Oh, I’m sorry. I didn’t realise you knew each other!
Our sense of the interconnectedness of earth’s natural systems can always do with some reinforcing –and a research study released today from the University of Liverpool does just that:
Scientists from the University of Liverpool’s Department of Earth and Ocean Sciences
have found evidence which suggests that life in the North Atlantic Ocean (particularly the phytoplankton
populations) are being sustained by nutrients that Saharan dust storms leave behind.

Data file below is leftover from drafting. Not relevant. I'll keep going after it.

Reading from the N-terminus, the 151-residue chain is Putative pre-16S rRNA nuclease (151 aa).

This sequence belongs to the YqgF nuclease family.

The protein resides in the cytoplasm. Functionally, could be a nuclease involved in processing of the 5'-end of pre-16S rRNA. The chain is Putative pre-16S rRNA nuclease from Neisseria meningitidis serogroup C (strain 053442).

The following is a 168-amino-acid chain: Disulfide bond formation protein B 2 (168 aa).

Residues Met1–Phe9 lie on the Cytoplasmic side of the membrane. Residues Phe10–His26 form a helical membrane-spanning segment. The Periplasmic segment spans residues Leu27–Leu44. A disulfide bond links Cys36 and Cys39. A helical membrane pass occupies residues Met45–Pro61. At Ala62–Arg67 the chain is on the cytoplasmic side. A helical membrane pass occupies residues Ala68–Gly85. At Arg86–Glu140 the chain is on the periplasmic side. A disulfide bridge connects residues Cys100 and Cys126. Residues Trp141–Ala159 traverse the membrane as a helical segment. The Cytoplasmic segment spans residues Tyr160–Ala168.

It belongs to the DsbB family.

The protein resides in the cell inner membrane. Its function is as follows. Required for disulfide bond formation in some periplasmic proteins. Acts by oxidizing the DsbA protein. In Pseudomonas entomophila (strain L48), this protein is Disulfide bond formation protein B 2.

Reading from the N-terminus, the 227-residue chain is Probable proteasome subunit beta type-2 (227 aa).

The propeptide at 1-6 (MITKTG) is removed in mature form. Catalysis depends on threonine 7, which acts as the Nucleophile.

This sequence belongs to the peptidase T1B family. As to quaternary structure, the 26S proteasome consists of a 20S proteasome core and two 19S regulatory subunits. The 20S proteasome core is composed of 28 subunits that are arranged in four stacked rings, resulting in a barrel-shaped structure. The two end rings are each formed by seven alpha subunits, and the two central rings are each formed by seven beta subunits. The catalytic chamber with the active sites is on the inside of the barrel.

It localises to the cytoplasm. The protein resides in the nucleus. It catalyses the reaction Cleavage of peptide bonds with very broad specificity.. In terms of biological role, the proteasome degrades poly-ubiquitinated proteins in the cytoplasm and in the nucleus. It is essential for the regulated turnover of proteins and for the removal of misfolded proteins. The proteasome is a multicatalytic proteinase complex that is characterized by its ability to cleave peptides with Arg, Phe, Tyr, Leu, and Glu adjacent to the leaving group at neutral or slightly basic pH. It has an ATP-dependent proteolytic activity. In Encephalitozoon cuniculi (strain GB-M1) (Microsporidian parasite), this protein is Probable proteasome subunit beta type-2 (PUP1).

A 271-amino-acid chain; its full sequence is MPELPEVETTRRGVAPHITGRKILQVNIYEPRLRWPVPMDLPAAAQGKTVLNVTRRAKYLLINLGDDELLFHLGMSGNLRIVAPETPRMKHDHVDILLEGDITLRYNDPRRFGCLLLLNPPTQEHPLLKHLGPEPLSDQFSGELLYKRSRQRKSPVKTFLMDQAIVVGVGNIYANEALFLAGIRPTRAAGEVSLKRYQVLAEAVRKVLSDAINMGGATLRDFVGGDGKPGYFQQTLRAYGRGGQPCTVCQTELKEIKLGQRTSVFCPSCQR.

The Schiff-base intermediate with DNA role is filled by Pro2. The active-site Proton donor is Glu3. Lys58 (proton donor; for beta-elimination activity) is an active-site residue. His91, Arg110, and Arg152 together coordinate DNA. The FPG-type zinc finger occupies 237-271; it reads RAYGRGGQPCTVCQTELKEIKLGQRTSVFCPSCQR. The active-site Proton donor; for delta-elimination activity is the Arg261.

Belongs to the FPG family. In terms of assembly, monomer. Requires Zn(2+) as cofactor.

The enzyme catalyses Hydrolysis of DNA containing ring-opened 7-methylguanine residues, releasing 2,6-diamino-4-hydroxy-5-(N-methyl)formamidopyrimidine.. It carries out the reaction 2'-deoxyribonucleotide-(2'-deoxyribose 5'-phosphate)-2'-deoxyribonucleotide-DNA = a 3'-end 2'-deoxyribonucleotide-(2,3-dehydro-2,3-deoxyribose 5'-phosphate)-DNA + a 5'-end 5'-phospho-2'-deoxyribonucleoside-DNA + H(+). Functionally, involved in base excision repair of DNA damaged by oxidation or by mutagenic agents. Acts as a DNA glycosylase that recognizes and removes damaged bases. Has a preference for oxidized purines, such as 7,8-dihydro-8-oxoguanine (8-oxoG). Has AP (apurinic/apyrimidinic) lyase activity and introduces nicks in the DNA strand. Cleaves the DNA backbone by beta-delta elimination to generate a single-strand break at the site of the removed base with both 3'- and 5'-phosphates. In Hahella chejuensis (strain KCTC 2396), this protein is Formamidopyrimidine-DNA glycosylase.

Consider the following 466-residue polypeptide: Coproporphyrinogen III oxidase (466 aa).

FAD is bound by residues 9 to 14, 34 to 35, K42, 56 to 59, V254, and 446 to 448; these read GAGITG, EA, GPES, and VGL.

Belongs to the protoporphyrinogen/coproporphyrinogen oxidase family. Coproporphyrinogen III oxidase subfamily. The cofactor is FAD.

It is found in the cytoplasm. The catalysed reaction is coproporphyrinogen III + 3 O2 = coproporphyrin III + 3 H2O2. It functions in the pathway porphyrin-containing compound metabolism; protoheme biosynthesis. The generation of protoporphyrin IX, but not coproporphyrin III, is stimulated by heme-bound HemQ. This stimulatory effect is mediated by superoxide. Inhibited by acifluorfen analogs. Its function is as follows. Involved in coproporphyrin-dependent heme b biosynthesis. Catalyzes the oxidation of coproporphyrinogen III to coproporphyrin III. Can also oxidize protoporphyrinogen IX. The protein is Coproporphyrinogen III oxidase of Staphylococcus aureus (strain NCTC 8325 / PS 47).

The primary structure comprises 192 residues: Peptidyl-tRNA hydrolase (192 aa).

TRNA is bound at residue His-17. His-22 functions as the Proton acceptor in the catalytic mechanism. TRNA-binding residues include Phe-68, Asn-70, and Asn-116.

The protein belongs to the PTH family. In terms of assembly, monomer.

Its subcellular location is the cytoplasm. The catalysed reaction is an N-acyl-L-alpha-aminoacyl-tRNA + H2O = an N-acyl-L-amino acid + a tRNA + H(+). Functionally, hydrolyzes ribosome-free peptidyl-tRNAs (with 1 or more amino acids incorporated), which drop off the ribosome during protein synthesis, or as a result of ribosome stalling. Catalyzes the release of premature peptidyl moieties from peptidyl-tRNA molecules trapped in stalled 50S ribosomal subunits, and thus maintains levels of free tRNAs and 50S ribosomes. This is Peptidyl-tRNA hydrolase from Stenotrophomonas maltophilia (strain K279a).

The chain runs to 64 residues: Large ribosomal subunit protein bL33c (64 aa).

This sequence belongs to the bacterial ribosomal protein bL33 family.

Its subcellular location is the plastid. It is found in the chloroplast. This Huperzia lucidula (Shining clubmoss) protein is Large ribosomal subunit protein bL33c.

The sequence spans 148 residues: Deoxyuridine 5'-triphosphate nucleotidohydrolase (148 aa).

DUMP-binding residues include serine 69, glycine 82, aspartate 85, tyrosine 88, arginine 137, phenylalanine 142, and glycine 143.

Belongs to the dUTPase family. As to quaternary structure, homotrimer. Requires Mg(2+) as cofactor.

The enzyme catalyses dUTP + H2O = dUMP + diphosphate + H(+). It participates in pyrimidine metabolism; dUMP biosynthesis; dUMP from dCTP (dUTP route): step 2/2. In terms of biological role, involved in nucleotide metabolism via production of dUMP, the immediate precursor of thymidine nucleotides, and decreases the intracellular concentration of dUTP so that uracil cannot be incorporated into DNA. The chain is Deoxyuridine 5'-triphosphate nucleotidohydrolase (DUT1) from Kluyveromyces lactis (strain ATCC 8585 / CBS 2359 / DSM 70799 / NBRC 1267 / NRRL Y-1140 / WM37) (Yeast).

Working aboard research vessels in the Atlantic, scientists mapped the distribution of nutrients including phosphorous and nitrogen. They also investigated how organisms such as phytoplankton are sustained in areas with low nutrient levels.
“We found that cyanobacteria – a type of ancient phytoplankton – are significant to the understanding of how ocean deserts can support plant growth,” says Professor George Wolff, from the University’s Department of Earth and Ocean Sciences. (more…)